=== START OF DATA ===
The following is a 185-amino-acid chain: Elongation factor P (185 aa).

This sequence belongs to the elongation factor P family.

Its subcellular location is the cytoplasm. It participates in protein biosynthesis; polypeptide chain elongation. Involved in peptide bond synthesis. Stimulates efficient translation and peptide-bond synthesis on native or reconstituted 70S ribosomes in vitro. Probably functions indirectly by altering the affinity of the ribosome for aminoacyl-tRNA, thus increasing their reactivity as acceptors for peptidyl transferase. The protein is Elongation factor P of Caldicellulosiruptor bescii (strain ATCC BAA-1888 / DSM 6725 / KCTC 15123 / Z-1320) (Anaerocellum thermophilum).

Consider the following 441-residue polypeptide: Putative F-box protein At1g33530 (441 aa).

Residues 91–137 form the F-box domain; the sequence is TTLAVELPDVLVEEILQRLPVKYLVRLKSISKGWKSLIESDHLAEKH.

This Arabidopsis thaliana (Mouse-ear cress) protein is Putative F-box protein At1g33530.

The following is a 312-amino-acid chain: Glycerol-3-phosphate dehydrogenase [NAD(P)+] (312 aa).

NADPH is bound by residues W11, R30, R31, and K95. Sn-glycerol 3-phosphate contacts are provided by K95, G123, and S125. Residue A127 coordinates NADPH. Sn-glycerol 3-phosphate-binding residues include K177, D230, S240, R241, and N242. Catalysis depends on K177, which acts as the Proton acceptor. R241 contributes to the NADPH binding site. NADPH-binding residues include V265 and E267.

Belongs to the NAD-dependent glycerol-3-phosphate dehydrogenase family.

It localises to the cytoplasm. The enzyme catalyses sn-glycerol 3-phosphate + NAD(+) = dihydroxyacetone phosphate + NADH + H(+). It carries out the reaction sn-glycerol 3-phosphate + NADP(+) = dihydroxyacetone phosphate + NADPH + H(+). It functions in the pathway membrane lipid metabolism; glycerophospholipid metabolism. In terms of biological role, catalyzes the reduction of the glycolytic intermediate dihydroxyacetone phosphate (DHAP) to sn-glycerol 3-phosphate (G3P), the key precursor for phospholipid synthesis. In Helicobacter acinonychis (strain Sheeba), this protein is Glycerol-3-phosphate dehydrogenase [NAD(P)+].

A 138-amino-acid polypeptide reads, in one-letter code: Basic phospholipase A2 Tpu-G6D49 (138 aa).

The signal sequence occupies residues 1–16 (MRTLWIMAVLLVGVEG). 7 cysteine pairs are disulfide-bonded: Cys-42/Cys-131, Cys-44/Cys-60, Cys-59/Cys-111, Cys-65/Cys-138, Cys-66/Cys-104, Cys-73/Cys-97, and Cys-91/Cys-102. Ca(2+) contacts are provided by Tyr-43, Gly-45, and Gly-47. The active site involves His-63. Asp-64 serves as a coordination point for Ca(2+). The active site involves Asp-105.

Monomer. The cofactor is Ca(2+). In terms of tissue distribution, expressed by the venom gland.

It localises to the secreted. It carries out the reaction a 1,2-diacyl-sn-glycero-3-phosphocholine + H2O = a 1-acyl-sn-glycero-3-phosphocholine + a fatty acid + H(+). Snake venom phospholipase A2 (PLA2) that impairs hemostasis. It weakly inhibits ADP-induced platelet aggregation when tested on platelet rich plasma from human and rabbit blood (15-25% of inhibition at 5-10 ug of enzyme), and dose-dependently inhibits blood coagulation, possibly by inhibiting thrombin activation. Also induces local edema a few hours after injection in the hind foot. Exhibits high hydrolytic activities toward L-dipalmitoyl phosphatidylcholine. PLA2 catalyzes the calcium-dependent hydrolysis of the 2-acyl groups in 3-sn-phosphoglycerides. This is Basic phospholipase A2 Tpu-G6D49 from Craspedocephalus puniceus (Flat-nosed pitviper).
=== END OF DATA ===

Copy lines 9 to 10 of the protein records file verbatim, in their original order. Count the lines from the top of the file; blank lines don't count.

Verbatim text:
Belongs to the NAD-dependent glycerol-3-phosphate dehydrogenase family.

It localises to the cytoplasm. The enzyme catalyses sn-glycerol 3-phosphate + NAD(+) = dihydroxyacetone phosphate + NADH + H(+). It carries out the reaction sn-glycerol 3-phosphate + NADP(+) = dihydroxyacetone phosphate + NADPH + H(+). It functions in the pathway membrane lipid metabolism; glycerophospholipid metabolism. In terms of biological role, catalyzes the reduction of the glycolytic intermediate dihydroxyacetone phosphate (DHAP) to sn-glycerol 3-phosphate (G3P), the key precursor for phospholipid synthesis. In Helicobacter acinonychis (strain Sheeba), this protein is Glycerol-3-phosphate dehydrogenase [NAD(P)+].